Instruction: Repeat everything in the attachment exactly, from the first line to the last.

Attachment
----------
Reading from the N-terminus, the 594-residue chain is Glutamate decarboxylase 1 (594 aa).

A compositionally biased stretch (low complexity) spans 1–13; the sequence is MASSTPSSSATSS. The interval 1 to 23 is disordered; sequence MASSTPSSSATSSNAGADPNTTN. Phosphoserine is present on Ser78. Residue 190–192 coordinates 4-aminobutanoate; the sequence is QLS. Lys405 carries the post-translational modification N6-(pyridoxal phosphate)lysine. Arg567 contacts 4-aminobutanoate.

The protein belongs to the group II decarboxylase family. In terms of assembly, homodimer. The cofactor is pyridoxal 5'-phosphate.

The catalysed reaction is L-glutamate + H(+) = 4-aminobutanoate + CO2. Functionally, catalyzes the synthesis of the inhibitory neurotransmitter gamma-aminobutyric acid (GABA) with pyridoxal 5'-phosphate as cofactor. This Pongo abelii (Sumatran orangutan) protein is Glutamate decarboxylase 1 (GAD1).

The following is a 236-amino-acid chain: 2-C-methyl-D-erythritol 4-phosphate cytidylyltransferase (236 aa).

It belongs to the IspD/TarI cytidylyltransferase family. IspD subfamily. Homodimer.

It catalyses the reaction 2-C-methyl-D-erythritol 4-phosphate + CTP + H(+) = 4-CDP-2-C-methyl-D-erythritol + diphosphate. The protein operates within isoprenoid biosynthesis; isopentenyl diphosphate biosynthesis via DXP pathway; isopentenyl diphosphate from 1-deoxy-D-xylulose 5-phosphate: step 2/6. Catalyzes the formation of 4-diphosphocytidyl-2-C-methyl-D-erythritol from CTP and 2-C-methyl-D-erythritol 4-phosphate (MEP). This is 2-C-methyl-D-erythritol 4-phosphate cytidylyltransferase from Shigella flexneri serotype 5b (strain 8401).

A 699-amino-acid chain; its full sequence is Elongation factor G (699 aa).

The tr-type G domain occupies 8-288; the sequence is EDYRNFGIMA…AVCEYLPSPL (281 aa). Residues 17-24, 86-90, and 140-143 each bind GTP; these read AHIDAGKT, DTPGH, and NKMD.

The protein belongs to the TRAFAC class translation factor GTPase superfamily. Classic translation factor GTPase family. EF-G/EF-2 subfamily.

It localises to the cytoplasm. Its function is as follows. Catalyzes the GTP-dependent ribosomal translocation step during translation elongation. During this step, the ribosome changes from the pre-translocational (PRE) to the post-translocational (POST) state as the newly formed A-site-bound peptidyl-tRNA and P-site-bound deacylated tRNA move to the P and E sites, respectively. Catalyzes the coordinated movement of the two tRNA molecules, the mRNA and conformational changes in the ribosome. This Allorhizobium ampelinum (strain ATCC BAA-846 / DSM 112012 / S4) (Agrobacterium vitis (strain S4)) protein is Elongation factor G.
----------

Reading from the N-terminus, the 594-residue chain is Glutamate decarboxylase 1 (594 aa).

A compositionally biased stretch (low complexity) spans 1–13; the sequence is MASSTPSSSATSS. The interval 1 to 23 is disordered; sequence MASSTPSSSATSSNAGADPNTTN. Phosphoserine is present on Ser78. Residue 190–192 coordinates 4-aminobutanoate; the sequence is QLS. Lys405 carries the post-translational modification N6-(pyridoxal phosphate)lysine. Arg567 contacts 4-aminobutanoate.

The protein belongs to the group II decarboxylase family. In terms of assembly, homodimer. The cofactor is pyridoxal 5'-phosphate.

The catalysed reaction is L-glutamate + H(+) = 4-aminobutanoate + CO2. Functionally, catalyzes the synthesis of the inhibitory neurotransmitter gamma-aminobutyric acid (GABA) with pyridoxal 5'-phosphate as cofactor. This Pongo abelii (Sumatran orangutan) protein is Glutamate decarboxylase 1 (GAD1).

The following is a 236-amino-acid chain: 2-C-methyl-D-erythritol 4-phosphate cytidylyltransferase (236 aa).

It belongs to the IspD/TarI cytidylyltransferase family. IspD subfamily. Homodimer.

It catalyses the reaction 2-C-methyl-D-erythritol 4-phosphate + CTP + H(+) = 4-CDP-2-C-methyl-D-erythritol + diphosphate. The protein operates within isoprenoid biosynthesis; isopentenyl diphosphate biosynthesis via DXP pathway; isopentenyl diphosphate from 1-deoxy-D-xylulose 5-phosphate: step 2/6. Catalyzes the formation of 4-diphosphocytidyl-2-C-methyl-D-erythritol from CTP and 2-C-methyl-D-erythritol 4-phosphate (MEP). This is 2-C-methyl-D-erythritol 4-phosphate cytidylyltransferase from Shigella flexneri serotype 5b (strain 8401).

A 699-amino-acid chain; its full sequence is Elongation factor G (699 aa).

The tr-type G domain occupies 8-288; the sequence is EDYRNFGIMA…AVCEYLPSPL (281 aa). Residues 17-24, 86-90, and 140-143 each bind GTP; these read AHIDAGKT, DTPGH, and NKMD.

The protein belongs to the TRAFAC class translation factor GTPase superfamily. Classic translation factor GTPase family. EF-G/EF-2 subfamily.

It localises to the cytoplasm. Its function is as follows. Catalyzes the GTP-dependent ribosomal translocation step during translation elongation. During this step, the ribosome changes from the pre-translocational (PRE) to the post-translocational (POST) state as the newly formed A-site-bound peptidyl-tRNA and P-site-bound deacylated tRNA move to the P and E sites, respectively. Catalyzes the coordinated movement of the two tRNA molecules, the mRNA and conformational changes in the ribosome. This Allorhizobium ampelinum (strain ATCC BAA-846 / DSM 112012 / S4) (Agrobacterium vitis (strain S4)) protein is Elongation factor G.